Asked whether elements of the 2010 SDSR should be rethought, Thompson first praised the government’s commitment to holding five-yearly SDSRs before noting that in developing the 2010 review “we certainly learned some lessons about what kind of preparation you need to have and what that requires, and what’s the right kind of evidence that ministers need to consider in making judgements”.
By 2015, he added, “how we fit with other organisations in a national security concept will have matured. The national security adviser, for example, was a new function in 2010. The unit that supports him was new in 2010, and [the SDSR] was run in a speedy period: only six months.”
Explaining the pressures on the 2010 review, Thompson noted that “it was done in a fairly aggressive timetable. People who’ve been here [at the MoD] a lot longer than I have would say that an SDSR probably takes about 12-months. It was done with a new government, in the middle of a financial crisis, in a new structure, in a six-month period. I think it made broadly all the right choices, but as we learn more as we time goes on we’ll refine that for the next SDSR. You have to learn lessons from the past in order to mature an appropriate future”.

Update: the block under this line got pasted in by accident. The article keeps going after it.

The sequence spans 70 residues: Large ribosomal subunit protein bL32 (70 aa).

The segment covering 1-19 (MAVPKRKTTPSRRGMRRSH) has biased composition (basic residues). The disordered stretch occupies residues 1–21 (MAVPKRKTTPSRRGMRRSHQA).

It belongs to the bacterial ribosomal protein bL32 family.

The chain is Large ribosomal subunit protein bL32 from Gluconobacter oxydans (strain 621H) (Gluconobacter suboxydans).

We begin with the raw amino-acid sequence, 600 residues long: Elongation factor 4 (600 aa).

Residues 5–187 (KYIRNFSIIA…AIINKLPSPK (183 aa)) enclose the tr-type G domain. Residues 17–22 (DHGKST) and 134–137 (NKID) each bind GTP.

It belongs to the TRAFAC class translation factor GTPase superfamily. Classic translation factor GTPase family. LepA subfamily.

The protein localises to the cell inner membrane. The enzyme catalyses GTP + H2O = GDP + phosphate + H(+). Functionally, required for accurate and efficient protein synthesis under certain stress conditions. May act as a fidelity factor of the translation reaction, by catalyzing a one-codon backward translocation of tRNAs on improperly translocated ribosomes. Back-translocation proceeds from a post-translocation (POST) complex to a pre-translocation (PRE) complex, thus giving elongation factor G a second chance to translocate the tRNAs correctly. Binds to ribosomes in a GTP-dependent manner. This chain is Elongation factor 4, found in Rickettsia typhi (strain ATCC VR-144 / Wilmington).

To make sure all the right development and analytical work has been done in good time for the 2015 SDSR, Thompson explained, “in late 2012 we’ve already begun some of the preparation work for a post-election SDSR, assuming that a new government would want to conduct such an exercise. There are people in our strategy and finance units thinking about what’s the right kind of evidence, what are the big choices, and there’s a programme of work that builds up to 2015.”
While Thompson defended the key outcomes of the SDSR – including the coalition’s subsequently-reversed decision to cancel its order for F-35B jump-jets and move to the F-35C ‘carrier’ version – his comments suggest that MoD officials are keen to enter the 2015 SDSR process with a better understanding of the ministry’s project pipeline. The MoD has been developing its project management skills and recruiting more specialists, Thompson explained.
“The question is whether we can build a sufficiently large cohort to manage what is an enormous portfolio, worth £120bn in terms of project capital investment,” he said, adding that in the meantime the MoD is filling the gap by drawing on private sector skills. “We need to continue to build that cohort, and in the interim we need some additional support from other people who are specialists in this area.”
See also: Interview: Jon Thompson